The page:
If you are creating long-form content by yourself then it’s going to take a lot of time and effort. And if you plan to outsource your content creation then it’s going to cost you a lot of money.
- Time Consuming
Oh yeah, it’s time consuming. Very, very time consuming unless you’re a superhuman.
- No Guaranteed Rankings
Just because you have created a long-form content piece doesn’t really mean that you will get guaranteed search engine rankings.
- Difficult to Scale Up
If you are publishing only long-form content, then it’s going to be obviously difficult to scale up (unless you have a team of content crafters).
Again, when you focus on long-form content, it can lead to your blog’s inconsistency. Sometimes you will end publishing a blog post or two a week and then there can be several weeks without any new blog posts. Just like mine (or similar single-authored blogs).
Short-form content or rather short-form articles have usually less than 1,200 words (or ideally less than 600 words). The perfect examples of short-form content are social media posts on Facebook, twitter, etc., or image posts on Pinterest, Instagram, etc., or videos on vine, etc.
- Short attention spans
A research by Nielsen on how people read websites shows that people don’t read web pages word-by-word, instead, they scan it. Likewise, people don’t read your blog posts (when it’s got thousands of words), they scan it. However, if you publish short-form content chances are they read it.
Short-form content is mobile-friendly and that’s why people love to use social media websites and apps on their mobile device. So, if your blog posts are short then people would rather read it on their mobile device itself than “saving for later”.
- More shareable
It’s true that long-form content gets more social shares but short-form content is more “shareable” if you think about real sharing. That is, if you find an interesting long-form article then you might share it on your social media channels but if it’s a really interesting (and useful) short-form article then you might actually read it and share it with your friends.
Or, you might end up embedding it in a blog post or a slideshow, or twitter, or Facebook, etc. It means, short-form content gets distributed more quickly (forget social media shares). The best example is, a viral post on Facebook or twitter.
When you focus on short-form content, it’s much easier to make your blog hyperactive. Because you will be able to publish several posts a week. However, it also depends upon the kind of topics that you focus plus industry.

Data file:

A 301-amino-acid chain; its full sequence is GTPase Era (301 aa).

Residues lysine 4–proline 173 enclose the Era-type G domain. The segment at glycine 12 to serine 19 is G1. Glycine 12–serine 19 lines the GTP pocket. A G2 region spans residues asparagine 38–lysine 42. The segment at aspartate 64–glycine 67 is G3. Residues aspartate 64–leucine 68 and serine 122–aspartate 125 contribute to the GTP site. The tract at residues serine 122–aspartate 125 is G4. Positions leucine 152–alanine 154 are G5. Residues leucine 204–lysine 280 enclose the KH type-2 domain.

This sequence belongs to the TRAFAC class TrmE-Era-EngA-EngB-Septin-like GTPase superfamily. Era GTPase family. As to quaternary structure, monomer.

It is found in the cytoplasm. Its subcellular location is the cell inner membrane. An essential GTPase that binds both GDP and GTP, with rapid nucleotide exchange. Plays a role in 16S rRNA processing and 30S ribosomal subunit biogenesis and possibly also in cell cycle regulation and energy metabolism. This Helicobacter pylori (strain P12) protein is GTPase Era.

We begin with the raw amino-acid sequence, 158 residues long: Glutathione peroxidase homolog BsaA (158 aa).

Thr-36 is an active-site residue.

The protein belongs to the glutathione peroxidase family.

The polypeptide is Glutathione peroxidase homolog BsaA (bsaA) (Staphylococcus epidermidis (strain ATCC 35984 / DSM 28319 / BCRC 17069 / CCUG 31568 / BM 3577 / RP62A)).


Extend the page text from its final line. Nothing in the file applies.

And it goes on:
- Less time consuming
Creating short-form content ideally doesn’t take as much time as long-form content. For example, you can update your Facebook page or twitter several times a day but you can’t update your blog at the same pace (at least I can’t). Again, it depends upon your industry and the kind of topics that you focus and also your expertise.
- it’s not easy
No, no, it’s easier to write a 500-word blog post than a 5,000-word blog post. But the problem is it’s not easy to limit our words especially when we have a lot to say.
And this quote says everything:
“I didn’t have time to write a short letter, so I wrote a long one instead.” — mark twain
- Can’t go in-depth
When you publish only short-form content then it wouldn’t be an in-depth analysis. There are several topics that require more clarity and in-depth research, and this necessitates more word count.
- Can annoy readers
If you’re publishing a lot of short-form (or even long-form) articles per day or even per week, then it can really annoy your users unless you’re delivering great value in all your blog posts.
- Not search friendly
Short-form articles are not so search friendly. That is, if you are primarily targeting search engine traffic then you will need a lot of content rich pages that are optimized with keywords as well.
Conclusion on the best blog post length
Your blog post should always contain more than 300 words, otherwise your post will have too few words in order to rank in the search engines.
Write shorter posts for engagement, longer posts for search engines.
If you’re an experienced writer you could write very lengthy posts containing more than 1,000 words all the way up to 3,000 words.
Now here’s the thing – you need to have a content strategy and always write with your target audience in mind. Would they want to read the content? Does it answer a specific question or challenge that they have?
Yes pay attention to SEO, but write for humans.
Now if you want to speed up the process you might want to choose the best article spinner to generate multiple articles quickly AND then manually re-write those articles to add the human touch and avoid penalties by search engines.